Zoe has been going to the Hubbard school all of her life. She knows its an exceptional school – even if she didn’t call teachers by first names and has never taken a real test, she couldn’t help noticing the many, many ways in which all of the staff let the students know that Hubbard is a “very special place.” But Zoe is not sure if she fits in there. She’s not extra specially good at anything, the way it seems that every other kid in the school is. Then she meets Lucas, who is the strangest kid in a school filled with students trying to stand out from the crowd. He’s convinced that Zoe is a code-reading genius, but Zoe isn’t so sure herself. She doesn’t have time to read codes: her best friend is abandoning her, and she’s been threatened with expulsion. What could possibly solve these sorts of problems?
This was a very engaging book, and made me want to turn the pages. I kept being surprised that the book was in third person, since I got a very first person vibe from the tone and language of the writing. This is one of those books that I loved while I was reading it, but have started to question now that I’ve had more time to reflect. If one of Zoe’s issues is that she’s worried, at least a little bit, that she doesn’t have anything special about her, the way her siblings do, then why wouldn’t she have jumped at the chance to be a “genius” when it comes to codes? I also felt like the threat of expulsion was overdone as well. If Zoe’s classwork was really that bad, then there would have been parent/teacher conferences before a step of suspending her for two weeks. (The argument that she was suspended over the notes rather than her schoolwork is not a strong one, since a) those were rumors b) the other kids were just as, if not more, vicious in their retaliation and c) when it became obvious who the culprit was, Zoe was not invited back to school.)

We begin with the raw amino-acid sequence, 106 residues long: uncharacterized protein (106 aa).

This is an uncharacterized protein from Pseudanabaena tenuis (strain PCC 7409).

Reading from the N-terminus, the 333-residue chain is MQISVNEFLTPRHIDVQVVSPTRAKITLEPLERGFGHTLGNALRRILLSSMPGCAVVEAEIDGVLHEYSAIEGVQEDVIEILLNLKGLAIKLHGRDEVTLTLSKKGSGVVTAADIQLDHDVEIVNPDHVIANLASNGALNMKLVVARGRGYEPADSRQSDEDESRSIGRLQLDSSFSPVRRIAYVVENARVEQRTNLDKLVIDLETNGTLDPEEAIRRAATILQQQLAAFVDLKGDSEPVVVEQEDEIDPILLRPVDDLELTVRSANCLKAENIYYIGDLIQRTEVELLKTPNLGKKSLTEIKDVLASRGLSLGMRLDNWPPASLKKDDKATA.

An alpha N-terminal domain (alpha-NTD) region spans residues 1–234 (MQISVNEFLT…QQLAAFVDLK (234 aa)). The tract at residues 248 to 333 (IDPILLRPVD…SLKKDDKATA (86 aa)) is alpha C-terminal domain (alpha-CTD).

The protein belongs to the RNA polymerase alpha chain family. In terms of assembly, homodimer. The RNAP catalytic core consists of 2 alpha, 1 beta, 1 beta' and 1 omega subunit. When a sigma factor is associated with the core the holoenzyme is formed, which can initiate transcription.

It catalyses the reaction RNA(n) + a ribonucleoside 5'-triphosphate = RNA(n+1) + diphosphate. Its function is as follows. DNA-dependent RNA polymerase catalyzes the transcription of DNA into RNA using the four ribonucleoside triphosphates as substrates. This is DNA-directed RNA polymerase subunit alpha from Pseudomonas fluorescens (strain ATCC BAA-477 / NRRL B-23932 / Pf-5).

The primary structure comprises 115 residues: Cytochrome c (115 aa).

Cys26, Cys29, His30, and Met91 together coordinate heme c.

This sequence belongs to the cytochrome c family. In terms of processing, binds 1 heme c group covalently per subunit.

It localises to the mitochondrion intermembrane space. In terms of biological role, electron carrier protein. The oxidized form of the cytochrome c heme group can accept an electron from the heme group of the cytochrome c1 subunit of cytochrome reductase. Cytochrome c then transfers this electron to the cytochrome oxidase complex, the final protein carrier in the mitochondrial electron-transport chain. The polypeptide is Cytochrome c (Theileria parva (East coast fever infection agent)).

I really liked the portrayal of the relationship between Zoe and Dara. It had the feeling of a friendship that is ready to move on, but the participants are not sure how they feel about that. Middle school is a tough time for a lot of previous friendships. More time could have been spent exploring this aspect of the book, but it was still a strong presence.
Overall, this was a highly enjoyable book, and a quick read. Upper elementary and middle school girls will be sure to enjoy it.